Usually when you break out of your comfort zone, what you feel is – surprise! – discomfort. And that won’t kill you. But sometimes, what you feel is bad. And guess what? You’re not obliged to stay there.
How do you know when you should keep on, and when you should say, “This is just not for me”? Well, this is where body attention comes in really handy. Taking a risk that works feels scary, but ultimately exhilarating, or satisfying, or fun. You may feel fear, but if you can allow that, it doesn’t have to be an unpleasant experience. If, however, you push yourself to do something that doesn’t suit you, your mind may convince you that there are some very good reasons for it; but your body has no truck with that. It will feel a little sick; it will break down, refuse to sleep; it will erupt in pimples or random pain; it will clench its teeth and tense its muscles. It will do what it needs to do to get the message across: Stop. The question is, are you listening?
I spent a long time feeling like a crow among parakeets, as though I lacked the colorful enthusiasm necessary to sell myself and be successful in this field. I wrestled with that crow until I could wrestle it no more. In the end, as corny as it sounds, I accepted it. I let the boat of colorful birds sail away, full of exclamation points and enthusiasm, and sat down with the true, solid weight of my years and experience – no more, no less. And what a relief it was.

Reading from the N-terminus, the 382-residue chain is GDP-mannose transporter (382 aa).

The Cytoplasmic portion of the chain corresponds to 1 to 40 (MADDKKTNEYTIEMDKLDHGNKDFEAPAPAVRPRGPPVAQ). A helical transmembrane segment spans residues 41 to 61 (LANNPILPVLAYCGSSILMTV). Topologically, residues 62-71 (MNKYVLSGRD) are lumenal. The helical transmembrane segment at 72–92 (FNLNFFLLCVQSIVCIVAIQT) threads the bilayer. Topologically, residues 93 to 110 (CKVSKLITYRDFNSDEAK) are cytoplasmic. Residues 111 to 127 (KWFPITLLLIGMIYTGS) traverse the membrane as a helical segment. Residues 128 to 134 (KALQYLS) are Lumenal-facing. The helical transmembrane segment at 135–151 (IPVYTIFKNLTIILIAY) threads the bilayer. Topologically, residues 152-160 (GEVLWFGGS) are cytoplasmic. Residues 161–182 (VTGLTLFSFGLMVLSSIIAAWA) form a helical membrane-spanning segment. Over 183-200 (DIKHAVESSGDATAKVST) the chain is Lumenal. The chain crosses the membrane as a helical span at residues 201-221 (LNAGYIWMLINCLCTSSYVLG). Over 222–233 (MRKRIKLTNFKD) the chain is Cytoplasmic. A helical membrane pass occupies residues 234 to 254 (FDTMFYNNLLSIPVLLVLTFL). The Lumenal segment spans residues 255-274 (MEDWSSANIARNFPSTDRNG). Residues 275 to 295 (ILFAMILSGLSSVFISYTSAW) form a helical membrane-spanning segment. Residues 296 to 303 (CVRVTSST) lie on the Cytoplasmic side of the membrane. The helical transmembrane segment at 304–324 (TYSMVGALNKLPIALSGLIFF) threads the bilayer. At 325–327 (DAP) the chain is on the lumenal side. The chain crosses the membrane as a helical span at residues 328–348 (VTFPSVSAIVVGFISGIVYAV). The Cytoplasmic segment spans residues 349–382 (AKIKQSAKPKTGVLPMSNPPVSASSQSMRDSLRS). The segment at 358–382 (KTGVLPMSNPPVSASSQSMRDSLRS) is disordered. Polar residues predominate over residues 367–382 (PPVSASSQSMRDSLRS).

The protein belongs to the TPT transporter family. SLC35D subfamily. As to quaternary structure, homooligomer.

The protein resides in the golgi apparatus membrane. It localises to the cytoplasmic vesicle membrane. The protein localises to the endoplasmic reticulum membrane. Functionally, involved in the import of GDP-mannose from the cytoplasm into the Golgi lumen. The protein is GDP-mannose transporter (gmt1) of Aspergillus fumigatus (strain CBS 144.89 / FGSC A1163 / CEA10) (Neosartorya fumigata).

Darkness on the edge of town
The other day a client said to me after a session, “Look at you! You take in all this difficult stuff from people and yet you have so much energy, you’re on top of the world.” Well… When I touch a body and the body responds, it makes me happy. When a client gets off the table and says, “My headache’s gone” or “I’ve made a decision” or “I feel strong!” I have the satisfaction of a job well done, and this gives me energy. But I will never deny that I have pains and fears, difficulties and dilemmas, down times and dark sides. If I didn’t have those, and work with them, how could I even begin to work with anyone else?
This month’s workshop is all about grief. The illustration for it actually shows someone who is sad. I took great satisfaction in writing the description. It may be too dark to appeal to some people. But it says what I mean. Square peg, square hole.
And when I cut and paste this text into my WordPress site, the Yoast Search Engine Optimization tool will inevitably tell me that it’s too long (“Try to insert additional subheadings!”) and too difficult to read (“Try to make shorter sentences to improve readability!”). With a flash of black feather, I will reply:
Caw! Caw! Caw!
Elaine Konopka is the founder of The Attentive Body in Paris, offering private sessions in attention-based bodywork and pain management. Her latest series of monthly workshops combines conscious breathing and expressive writing to explore life’s juicy themes. Join her on Sunday, November 19th for Grief.